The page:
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Does Misty Support Light Detection Natively?

Hello,

I am working to turn a Misty II robot into a security guard for a lab.Misty is great for detecting faces and sending notifications, but the more difficult part has been finding a good way to trigger Misty to activate. We would like her to trigger when someone comes through the door, either by detecting sound or light.

I have looked over documentation and code samples but I can’t seem to find anything related to these two topics. Is Misty capable of these two detection methods natively or does she need a backpack?

Thanks.

Hi, @Elite! Thanks for posting your questions here.

Misty does support audio localization and, to a certain degree, noise detection. The SourceTrackDataMessage event type has a DegreeOfArrivalNoise attribute, the value of which indicates the approximate angle (relative to the front of Misty’s head) that the robot detects noise. You can try this out in the Audio Localization section of the Command Center (the red line on that graph is the visualization for the DegreeOfArrivalNoise attribute).

Misty must be actively recording audio to raise SourceTrackDataMessage events. Right now you don’t have a large measure of control over things like mic sensitivity, and you will probably detect noises that you don’t want to “wake” the robot (for example, fan noise from the head), and I expect you would need to explore a variety of filtering mechanisms to see if any get you the results you need.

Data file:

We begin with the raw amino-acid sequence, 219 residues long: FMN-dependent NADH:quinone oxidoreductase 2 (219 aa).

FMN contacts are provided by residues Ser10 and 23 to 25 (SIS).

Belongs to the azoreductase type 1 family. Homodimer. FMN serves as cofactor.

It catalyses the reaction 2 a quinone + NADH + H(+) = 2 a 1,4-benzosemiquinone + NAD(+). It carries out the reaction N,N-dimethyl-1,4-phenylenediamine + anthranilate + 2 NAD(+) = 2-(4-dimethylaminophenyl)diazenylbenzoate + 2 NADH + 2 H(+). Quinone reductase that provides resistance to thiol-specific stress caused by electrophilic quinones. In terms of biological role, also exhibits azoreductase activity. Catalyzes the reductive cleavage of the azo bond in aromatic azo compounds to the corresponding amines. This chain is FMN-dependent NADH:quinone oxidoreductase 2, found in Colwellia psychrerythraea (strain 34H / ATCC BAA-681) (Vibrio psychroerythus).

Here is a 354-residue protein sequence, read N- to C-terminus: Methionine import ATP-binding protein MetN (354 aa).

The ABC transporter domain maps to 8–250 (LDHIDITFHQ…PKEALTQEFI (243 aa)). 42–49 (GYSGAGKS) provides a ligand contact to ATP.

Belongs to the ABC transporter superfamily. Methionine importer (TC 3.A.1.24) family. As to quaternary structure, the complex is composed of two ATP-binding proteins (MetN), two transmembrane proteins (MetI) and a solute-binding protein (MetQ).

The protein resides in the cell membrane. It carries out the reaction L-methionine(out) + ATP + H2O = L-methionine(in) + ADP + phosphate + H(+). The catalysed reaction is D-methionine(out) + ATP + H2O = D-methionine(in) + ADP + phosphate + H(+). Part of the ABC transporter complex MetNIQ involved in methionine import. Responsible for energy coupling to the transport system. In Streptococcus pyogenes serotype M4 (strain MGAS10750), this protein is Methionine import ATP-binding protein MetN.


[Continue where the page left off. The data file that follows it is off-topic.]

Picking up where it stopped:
Misty does not have a dedicated light sensor, and there is no support at the API level for motion sensing. However, this is something you could invent yourself by processing the images that Misty captures with her RGB camera. We have prototyped a .NET skill internally that has Misty take pictures in quick succession; we use an image processing library to compare the pixels across these photos, and when the difference measurement exceeds a certain threshold, that serves as a trigger for “motion detected”.

You could also use image processing to derive a measurement for the level of brightness in a picture. This kind of image processing can be done on the robot in a .NET skill, or you can have Misty send the images to an external device (PC, Rasberry Pi, cloud service, etc.), process them off-board, and return the relevant data to your skill.

If you do choose the microcontroller route, Misty’s Arduino-compatible backpack has a Qwiic connector that ought to be easy to set up with any of the Qwiic sensors from SparkFun – looks like there may be a few interesting options for light detection :slight_smile:

Thanks for the response, this will get us moving in the right direction!